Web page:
Dementia Patients Adult Kids Diagnosed Earlier Than Parents

October 28th 2019
Jill Murphy, Assistant Editor
Jill Murphy, Assistant Editor

Researchers from Washington University School of Medicine in St. Louis found that people with dementia, whose parents also had dementia, develop symptoms an average of six years earlier than their parents.

Researchers from Washington University School of Medicine in St. Louis found that people with dementia, whose parents also had dementia, develop symptoms an average of six years earlier than their parents.

The study used medical records and interviews of 164 participants and knowledgeable friends or family members to determine the age at onset of dementia for each participant and his or her parent.

The researchers analyzed a large set of known risk factors for Alzheimer’s disease. Heritable factors, such as ethnicity, race, and genetic variants, were looked at, as well as education, body mass index, diabetes, cardiovascular disease, depression, and more.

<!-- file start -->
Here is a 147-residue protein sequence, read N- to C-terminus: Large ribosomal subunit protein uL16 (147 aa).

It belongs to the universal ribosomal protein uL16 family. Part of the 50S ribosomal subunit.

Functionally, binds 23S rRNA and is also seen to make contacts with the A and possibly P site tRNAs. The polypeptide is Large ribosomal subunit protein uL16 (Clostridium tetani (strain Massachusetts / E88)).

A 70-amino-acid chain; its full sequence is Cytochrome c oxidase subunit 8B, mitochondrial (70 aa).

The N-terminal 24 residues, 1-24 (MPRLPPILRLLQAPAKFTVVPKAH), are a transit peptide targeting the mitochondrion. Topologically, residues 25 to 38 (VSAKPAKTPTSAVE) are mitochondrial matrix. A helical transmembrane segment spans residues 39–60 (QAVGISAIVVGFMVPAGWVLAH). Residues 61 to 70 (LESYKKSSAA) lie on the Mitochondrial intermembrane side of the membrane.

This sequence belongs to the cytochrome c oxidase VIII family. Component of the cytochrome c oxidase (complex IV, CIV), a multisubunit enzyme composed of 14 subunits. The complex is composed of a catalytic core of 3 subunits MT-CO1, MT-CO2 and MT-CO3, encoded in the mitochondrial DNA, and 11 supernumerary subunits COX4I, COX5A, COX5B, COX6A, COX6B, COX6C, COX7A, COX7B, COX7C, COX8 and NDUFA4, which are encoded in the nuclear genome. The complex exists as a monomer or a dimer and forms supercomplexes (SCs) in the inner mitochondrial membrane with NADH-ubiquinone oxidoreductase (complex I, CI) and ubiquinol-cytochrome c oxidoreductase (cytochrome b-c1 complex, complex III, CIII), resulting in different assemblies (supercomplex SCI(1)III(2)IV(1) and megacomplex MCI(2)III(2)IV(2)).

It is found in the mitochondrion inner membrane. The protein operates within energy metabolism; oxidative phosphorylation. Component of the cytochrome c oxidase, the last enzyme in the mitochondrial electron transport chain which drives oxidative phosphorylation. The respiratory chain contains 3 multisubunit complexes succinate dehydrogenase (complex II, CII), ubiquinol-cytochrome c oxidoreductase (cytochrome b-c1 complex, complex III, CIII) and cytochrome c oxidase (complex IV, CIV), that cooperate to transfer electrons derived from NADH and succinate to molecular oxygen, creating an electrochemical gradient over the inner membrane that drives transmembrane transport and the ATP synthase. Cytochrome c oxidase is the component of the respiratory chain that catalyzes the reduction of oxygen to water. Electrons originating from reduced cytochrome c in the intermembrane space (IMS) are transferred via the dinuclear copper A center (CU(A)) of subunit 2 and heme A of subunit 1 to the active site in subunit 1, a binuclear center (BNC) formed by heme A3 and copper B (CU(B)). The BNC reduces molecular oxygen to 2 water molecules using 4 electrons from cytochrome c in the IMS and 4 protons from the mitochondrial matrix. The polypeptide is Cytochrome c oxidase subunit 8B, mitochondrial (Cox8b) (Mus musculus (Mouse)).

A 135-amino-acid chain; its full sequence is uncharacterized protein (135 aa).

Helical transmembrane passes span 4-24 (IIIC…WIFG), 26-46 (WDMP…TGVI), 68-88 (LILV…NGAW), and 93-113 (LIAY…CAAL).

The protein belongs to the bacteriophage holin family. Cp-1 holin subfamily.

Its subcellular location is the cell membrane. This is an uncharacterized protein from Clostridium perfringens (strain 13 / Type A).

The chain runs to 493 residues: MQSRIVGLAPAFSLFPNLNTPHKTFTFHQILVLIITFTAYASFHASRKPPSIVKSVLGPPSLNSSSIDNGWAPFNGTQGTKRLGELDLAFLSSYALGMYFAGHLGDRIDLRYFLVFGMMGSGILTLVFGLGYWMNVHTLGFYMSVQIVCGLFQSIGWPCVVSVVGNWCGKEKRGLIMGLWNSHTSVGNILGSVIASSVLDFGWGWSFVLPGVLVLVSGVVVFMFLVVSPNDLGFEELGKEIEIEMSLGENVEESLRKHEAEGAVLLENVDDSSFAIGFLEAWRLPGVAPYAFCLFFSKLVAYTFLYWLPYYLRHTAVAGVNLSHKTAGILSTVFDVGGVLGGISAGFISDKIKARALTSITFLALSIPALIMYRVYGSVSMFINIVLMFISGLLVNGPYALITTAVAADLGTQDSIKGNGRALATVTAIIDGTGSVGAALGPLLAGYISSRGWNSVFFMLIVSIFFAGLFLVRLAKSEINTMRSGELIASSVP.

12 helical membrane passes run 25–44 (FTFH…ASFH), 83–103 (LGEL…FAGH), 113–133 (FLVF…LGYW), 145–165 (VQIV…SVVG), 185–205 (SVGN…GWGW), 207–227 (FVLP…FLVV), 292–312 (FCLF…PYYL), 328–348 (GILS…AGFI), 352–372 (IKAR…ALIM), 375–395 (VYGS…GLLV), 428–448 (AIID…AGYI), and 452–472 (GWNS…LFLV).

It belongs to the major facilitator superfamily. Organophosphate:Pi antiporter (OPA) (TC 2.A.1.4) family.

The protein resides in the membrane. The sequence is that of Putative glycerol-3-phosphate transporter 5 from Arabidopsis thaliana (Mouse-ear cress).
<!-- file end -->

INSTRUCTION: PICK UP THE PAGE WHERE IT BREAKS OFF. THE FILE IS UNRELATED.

Participants with one parent with dementia were found to develop symptoms an average of 6.1 years earlier than the parent had. Meanwhile, if both parents had dementia, the age at onset was 13 years earlier than the average of the parents’ ages at diagnosis.

The results showed that all of the factors together accounted for 29% of the variability, which means that most of what influences the age of dementia onset remains to be identified. In addition, people who were diagnosed with Alzheimer’s disease at unexpectedly younger or older ages than their parents were more likely than people diagnosed at the expected age to have certain mutations in Alzheimer’s genes.

Reference

Dementia patients’ adult kids diagnosed earlier than their parents. Washington University School of Medicine in St. Louis News Hub. https://medicine.wustl.edu/news/dementia-patients-adult-kids-diagnosed-earlier-than-their-parents/. Published October 22, 2019. Accessed October 23, 2019.

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